The case is remanded for the trial court to enter a revised award of attorney fees that is consistent with the attorney fee damages the estate incurred under its contingency fee agreement.
 

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  1. CCHP's real accomplishment is the 2015 law signed by Gov Pence that basically outlaws any annexation that is forced where a 65% majority of landowners in the affected area disagree. Regardless of whether HP wins or loses, the citizens of Indiana will not have another fiasco like this. The law Gov Pence signed is a direct result of this malgovernance.

  2. I gave tempparry guardship to a friend of my granddaughter in 2012. I went to prison. I had custody. My daughter went to prison to. We are out. My daughter gave me custody but can get her back. She was not order to give me custody . but now we want granddaughter back from friend. She's 14 now. What rights do we have

  3. This sure is not what most who value good governance consider the Rule of Law to entail: "In a letter dated March 2, which Brizzi forwarded to IBJ, the commission dismissed the grievance “on grounds that there is not reasonable cause to believe that you are guilty of misconduct.”" Yet two month later reasonable cause does exist? (Or is the commission forging ahead, the need for reasonable belief be damned? -- A seeming violation of the Rules of Profession Ethics on the part of the commission) Could the rule of law theory cause one to believe that an explanation is in order? Could it be that Hoosier attorneys live under Imperial Law (which is also a t-word that rhymes with infamy) in which the Platonic guardians can do no wrong and never owe the plebeian class any explanation for their powerful actions. (Might makes it right?) Could this be a case of politics directing the commission, as celebrated IU Mauer Professor (the late) Patrick Baude warned was happening 20 years ago in his controversial (whisteblowing) ethics lecture on a quite similar topic: http://www.repository.law.indiana.edu/cgi/viewcontent.cgi?article=1498&context=ilj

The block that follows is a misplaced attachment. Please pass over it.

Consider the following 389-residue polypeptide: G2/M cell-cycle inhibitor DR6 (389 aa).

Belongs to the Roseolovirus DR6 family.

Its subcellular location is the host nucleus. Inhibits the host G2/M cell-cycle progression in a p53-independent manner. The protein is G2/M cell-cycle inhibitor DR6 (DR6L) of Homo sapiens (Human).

4. I have a case presently pending cert review before the SCOTUS that reveals just how Indiana regulates the bar. I have been denied licensure for life for holding the wrong views and questioning the grand inquisitors as to their duties as to state and federal constitutional due process. True story: https://www.scribd.com/doc/299040839/2016Petitionforcert-to-SCOTUS Shorter, Amici brief serving to frame issue as misuse of govt licensure: https://www.scribd.com/doc/312841269/Thomas-More-Society-Amicus-Brown-v-Ind-Bd-of-Law-Examiners

  5. Here's an idea...how about we MORE heavily regulate the law schools to reduce the surplus of graduates, driving starting salaries up for those new grads, so that we can all pay our insane amount of student loans off in a reasonable amount of time and then be able to afford to do pro bono & low-fee work? I've got friends in other industries, radiology for example, and their schools accept a very limited number of students so there will never be a glut of new grads and everyone's pay stays high. For example, my radiologist friend's school accepted just six new students per year.